Editor's note: This is the third post in our series about the value of analytics for transformation. In previous posts in this series, we explored evaluating and deploying analytics for transformational value. Today, we're going to look at how to measure the impact of your analytics investment.

Organizations with modern analytics and a culture that prioritizes facts are more likely to use their data to drive new revenue streams, cost savings, and efficiencies. But how do you understand its effectiveness? Establishing the right metrics to track value will not only help you prove your analytics investment, but identify areas to focus attention and increase its value.

Different models to more holistically measure ROI

Depending on where your organization is at with modern analytics and what your goals are, the metrics you use to measure the success of your program may differ, and will likely change as your deployment matures and scales.

There are several different models organizations can use to calculate ROI. Using them together offers a more complete and compelling story of the value of your investment as it matures.

  • Total cost of ownership (TCO) — The most obvious cost when considering analytics technology is the cost of licensing the software. However, many other costs contribute to the total cost of owning a solution. Understanding platform costs, like hardware and software, plus the labor costs to deploy and support the solution can be a helpful starting point during a technology evaluation. But, TCO falls short of providing a holistic view of ROI when you start to consider other ways the technology adds value to employees and the organization.
  • Worker productivity — If an employee spends less time on analysis with a more efficient solution, we assume that the time saved translates to either more analysis or other activities—either way, more value added to the business. However, evaluating the impact of productivity requires a certain level of understanding of who is using analytics software, and how their bandwidth influences their value to the organization.
  • Expected impact — What’s the value of your employees making better decisions with analytics? With a mature analytics program, you’re likely to accurately estimate the payouts of data-driven decisions—including how analytics influence cost reductions, increased revenue, and better business strategy. While this presents the most challenges to quantify in a model, it’s also the truest to evaluating the impact of tying your technology to real business outcomes.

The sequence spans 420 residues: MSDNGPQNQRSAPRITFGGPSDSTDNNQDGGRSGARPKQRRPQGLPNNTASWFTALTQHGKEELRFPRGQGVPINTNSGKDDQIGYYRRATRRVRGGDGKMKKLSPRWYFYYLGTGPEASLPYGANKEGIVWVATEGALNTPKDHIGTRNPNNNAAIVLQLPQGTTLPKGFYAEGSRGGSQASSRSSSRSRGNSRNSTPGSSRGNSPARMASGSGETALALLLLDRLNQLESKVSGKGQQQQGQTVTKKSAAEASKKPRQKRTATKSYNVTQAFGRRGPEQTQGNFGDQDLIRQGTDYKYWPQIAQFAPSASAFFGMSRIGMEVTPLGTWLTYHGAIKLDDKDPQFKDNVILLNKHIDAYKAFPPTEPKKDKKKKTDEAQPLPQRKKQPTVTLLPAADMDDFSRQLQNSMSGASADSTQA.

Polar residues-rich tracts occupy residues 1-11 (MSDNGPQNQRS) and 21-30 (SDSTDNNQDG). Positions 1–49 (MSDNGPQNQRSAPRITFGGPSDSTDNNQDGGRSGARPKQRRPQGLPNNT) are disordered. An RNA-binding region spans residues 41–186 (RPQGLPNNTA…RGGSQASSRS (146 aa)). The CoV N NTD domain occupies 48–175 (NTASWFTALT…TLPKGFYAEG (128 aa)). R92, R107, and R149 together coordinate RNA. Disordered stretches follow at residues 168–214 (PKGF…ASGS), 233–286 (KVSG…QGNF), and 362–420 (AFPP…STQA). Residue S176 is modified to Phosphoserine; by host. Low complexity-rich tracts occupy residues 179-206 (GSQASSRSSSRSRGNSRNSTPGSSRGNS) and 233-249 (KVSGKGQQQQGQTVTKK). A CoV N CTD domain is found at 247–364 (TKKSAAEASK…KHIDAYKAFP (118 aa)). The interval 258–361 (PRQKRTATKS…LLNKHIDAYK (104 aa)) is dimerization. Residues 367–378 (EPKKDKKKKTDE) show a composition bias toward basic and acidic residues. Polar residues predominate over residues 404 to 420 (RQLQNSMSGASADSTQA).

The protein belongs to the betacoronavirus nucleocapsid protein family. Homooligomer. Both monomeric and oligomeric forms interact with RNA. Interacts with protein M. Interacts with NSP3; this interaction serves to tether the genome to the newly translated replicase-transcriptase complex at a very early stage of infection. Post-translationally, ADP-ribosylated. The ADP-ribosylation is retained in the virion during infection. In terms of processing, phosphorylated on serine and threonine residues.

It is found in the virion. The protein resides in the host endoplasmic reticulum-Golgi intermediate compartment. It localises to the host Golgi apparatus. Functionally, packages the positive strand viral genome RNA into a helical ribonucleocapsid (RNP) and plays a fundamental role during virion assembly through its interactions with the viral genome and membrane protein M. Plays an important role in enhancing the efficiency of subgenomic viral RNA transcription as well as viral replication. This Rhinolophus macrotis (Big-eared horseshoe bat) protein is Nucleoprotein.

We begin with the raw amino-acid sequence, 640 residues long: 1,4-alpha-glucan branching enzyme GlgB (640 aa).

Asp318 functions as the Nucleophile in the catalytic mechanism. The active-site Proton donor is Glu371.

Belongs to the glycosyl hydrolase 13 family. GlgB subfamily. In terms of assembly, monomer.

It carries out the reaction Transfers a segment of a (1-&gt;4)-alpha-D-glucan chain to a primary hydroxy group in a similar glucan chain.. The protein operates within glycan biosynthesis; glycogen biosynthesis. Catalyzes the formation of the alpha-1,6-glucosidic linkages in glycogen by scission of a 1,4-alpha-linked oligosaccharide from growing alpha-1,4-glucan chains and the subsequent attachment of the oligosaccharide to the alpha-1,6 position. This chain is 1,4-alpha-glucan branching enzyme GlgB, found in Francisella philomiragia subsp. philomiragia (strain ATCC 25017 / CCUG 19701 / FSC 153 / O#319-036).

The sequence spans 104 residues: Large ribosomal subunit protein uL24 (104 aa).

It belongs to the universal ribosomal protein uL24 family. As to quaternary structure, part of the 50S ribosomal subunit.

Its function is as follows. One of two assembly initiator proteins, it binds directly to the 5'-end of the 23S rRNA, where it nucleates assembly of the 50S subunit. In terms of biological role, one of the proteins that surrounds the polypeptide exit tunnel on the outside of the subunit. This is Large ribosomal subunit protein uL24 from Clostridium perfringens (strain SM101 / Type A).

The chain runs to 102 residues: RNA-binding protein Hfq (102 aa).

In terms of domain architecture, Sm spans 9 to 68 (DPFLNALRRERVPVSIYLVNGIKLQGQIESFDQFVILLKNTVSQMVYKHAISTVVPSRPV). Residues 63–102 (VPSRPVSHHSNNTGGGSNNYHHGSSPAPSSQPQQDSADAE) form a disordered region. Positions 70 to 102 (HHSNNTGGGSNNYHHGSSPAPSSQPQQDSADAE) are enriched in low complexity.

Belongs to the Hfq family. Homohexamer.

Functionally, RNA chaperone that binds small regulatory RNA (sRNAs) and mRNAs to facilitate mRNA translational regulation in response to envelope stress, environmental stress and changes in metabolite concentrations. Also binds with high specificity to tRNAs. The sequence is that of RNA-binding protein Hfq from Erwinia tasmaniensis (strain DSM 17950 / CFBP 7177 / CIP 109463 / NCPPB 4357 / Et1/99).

Learn more about calculating BI value with these three models—including examples and when it’s best to use these scenarios.

The serendipitous value that you can’t plan for

Expanding your definition of business value is important to capture ROI that cost-based models don’t measure. But there is also value that can’t be captured effectively in any model—value that springs more serendipitously from modern analytics programs. In fact, these “business moments” are impossible to plan for, yet organizations increase their chances of encountering them when more people with deep, functional expertise go looking for insights.

A knowledge worker might be chasing one business question, but discover a valuable insight by pivoting to another. In the case of Southwest Airlines, analysts discovered opportunities to add new, direct flights closer to customers’ homes, thanks to patterns in customer data. Or sometimes while exploring data, a curious person may stumble across a finding with significant one-time impact. For example, through an embedded analytics solution, a customer of RollMaster found that they were losing as much as $100,000 when a salesperson stopped offering a certain product. This insight came after just 15 minutes of exploring the data in a new, visual way.

This brings to mind a famous design concept from Damien Newman. “The Design Squiggle” illustrates a creative process from the messy, early stages of research and uncovering insights all the way through “eventually concluding in one single designed solution.” This effectively parallels the journey of creating dashboards, especially where a flexible analytics platform allows for pivots in analysis as new insights are discovered and subsequent questions are asked. Even today, there are analytics solutions that fixate on the end of the design process during earlier stages, which limits users from discoveries within the squiggle.

The Process of Design Squiggle by Damien Newman, courtesy of thedesignsquiggle.com.

It’s in this wild, beginning stage—uncertainty and opportunity intertwined—where highly valuable and serendipitous discoveries occur. Though the impact is tangible, you can't build a model to anticipate or account for these types of moments. However, you can increase the likelihood of them happening when you empower more of the organization with data access, literacy and skills, and a flexible solution that enables exploration and discovery.

Learn how you can accurately capture analytics value

Learn more about creating and measuring value with our webinar series. We’re excited to have our customer Dropbox, partner Slalom, and market research analyst Forrester—we hope you’ll join us!

Read the final post in our series about the value of analytics for transformation: Measuring and adding value go hand in hand with modern analytics.

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